George Downing

George Downing’s biography is sourced from the

Magisterial regularfoot surfer from Honolulu, Hawaii, often thought of as the first “complete” big-wave rider; winner of the Makaha International in 1954, 1961, and 1965; longtime competition director of the Quiksilver in Memory of Eddie Aikau event at Waimea Bay.

Downing was born (1930) and raised in Honolulu, the son of a marine machinist, and began surfing Waikiki at age nine. In the latter years of World War II, as a young teenager, Downing lived with Wally Froiseth, one of the sport’s original big-wave riders and a co-creator of the racy hot curl surfboard. Froiseth taught Downing how to make boards, and introduced him to the big surf at Makaha, on the west side of Oahu; along with fellow Honolulu surfer Russ Takaki, they became the first to ride Laniakea on the North Shore, in 1946, as well as Maui’s Honolua Bay, in 1947. The following year the three men sailed to Southern California and spent two months surfing up and down the coast, a rarity at the time, as virtually all cross-Pacific surf travel involved California surfers visiting Hawaii. While in the Los Angeles area, Downing met with surfer/board designer Bob Simmons and learned how to fiberglass surfboards.

The wiry, dark-haired Downing made a study of surfing, analyzing weather maps to better understand swell formation, snorkeling over reefs on waveless days to learn how their topography affected the surf, calculating wave intervals, observing wind patterns and ocean currents, and absorbing all there was to know about surfboard theory and construction.

In 1950, Downing produced the first in a new generation of big-wave surfboards. The hot curl had been finless, made primarily from redwood, and finished with varnish; “Rocket,” Downing’s new 10-footer, was narrow-tailed like the hot curls, but built with balsa, fiberglass, and resin; it also had a removable fin—the first of its kind. On this new board, Downing was able to ride bigger waves than anybody before him, and by the mid-’50s he and Froiseth, along with Woody Brown and Californian-born surfers Walter Hoffman and Buzzy Trent, had cracked the 20-foot barrier at Makaha. Downing, Trent, and Froiseth were the standout riders on a glassy Makaha afternoon on January 13, 1958, when the waves were roaring in at 30 foot.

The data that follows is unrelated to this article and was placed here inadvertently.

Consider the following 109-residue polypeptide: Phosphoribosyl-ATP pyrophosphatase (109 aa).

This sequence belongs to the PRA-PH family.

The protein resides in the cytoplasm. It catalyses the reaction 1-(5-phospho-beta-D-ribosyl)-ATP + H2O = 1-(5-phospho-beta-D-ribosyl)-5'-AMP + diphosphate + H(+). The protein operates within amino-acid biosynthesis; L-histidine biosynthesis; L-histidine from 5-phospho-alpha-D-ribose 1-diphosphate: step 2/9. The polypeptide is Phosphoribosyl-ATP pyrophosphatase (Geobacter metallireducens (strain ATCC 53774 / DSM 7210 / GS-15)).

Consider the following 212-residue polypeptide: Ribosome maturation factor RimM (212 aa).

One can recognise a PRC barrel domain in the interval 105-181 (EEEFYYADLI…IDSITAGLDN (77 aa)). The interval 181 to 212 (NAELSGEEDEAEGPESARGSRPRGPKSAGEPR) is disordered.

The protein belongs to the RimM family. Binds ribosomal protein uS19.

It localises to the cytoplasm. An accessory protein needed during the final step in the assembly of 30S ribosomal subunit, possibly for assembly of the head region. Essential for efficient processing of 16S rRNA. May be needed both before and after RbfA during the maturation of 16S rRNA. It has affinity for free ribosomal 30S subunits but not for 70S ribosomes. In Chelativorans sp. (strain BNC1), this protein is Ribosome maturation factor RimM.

Waimea Bay on the North Shore was regarded by then as the new capital of big-wave surfing; because Downing preferred the long walls of Makaha to the short but explosive drops at Waimea—where the cameras were—his profile in the sport was lower than it might have been. But insiders recognized him as a master. Downing’s line across the wave was precise, even conservative, but he invariably rode the biggest and best waves of the day, and rarely wiped out. He also invented a cannonball dismount off the back of his board that allowed him to sink beneath the whitewater explosion. Downing was the last of the great upright surfers, dropping to a modified crouch when necessary, but preferring to ride in a straight-backed, low-shoulder, palms-down stance. He was the stylistic link between the pose-and-go Waikiki surfers of the prewar era and the kinetic high-performance riders of the ’60s.

Downing’s encyclopedic knowledge of the sport, meanwhile, was looked upon with awe. He was referred to by the world’s most knowledgeable surfers as “the teacher”; ’60s big-wave rider Ricky Grigg called him “the guru.” Downing mentored dozens of top Hawaiian surfers over the decades, including Joey Cabell, Reno Abellira, and Michael Ho. He worked as a Waikiki beachboy from the early ’40s to the late ’70s, giving surf lessons, coaching outrigger canoe teams, and running a beach concession stand.

Generous and giving for the most part, Downing also proved to be congenitally private—he hadn’t been profiled or interviewed at length in the surf media until 2011’s documentary The Still Point—and occasionally aloof and argumentative. A note on the final page of Australian Nat Young’s 1983 History of Surfing notes that “George Downing has been omitted [from this book] at his request, although he has played a significant part in the sport.”

Downing won his first Makaha International in 1954, but didn’t really hit stride as a competitor until the ’60s—a remarkable feat given that he was consistently matched against riders 10 or 15 years his junior. Aside from his run at Makaha (winning again in 1961 and 1965; placing second in 1966 and fourth in 1968), Downing finished seventh in the 1965 World Championships, second in the 1967 Duke, and third in the 1968 Peru International. At 40, he competed one last time in Peru, finishing fourth. He coached the Hawaiian team to victory in the 1968 World Surfing Championships. (He had also set a number of paddling records—from 100 yards to one mile—that as of 2003 were still standing.)

Downing was named as contest director for the Quiksilver in Memory of Eddie Aikau contest in 1985, and it’s his decision each year as to whether or not the Waimea surf is big and well-formed enough for competition.

Downing appeared in a small number of surf movies from the ’50s and ’60s, including Surf (1958), Cat on a Hot Foam Board (1959), Cavalcade of Surf (1962), and Gun Ho! (1963). He was also featured on Duke Kahanamoku’s World of Surfing, a 1968 CBS special. He was the top Hawaiian vote-getter in the 1966International Surfing Magazine Hall of Fame Awards; in 1998 he was inducted into the Huntington Beach Surfing Walk of Fame, and in 2011 he joined the Surfer’s Hall of Fame.

Downing opened the Wavecrest Hawaii surf shop in 1979 and Downing Hawaii in 1989.

Keone Downing, George’s oldest son, won the 1990 Quiksilver/Aikau event; younger son Kainoa was a finalist in the 1980 Pipeline Masters and the 1982 Duke.

George Downing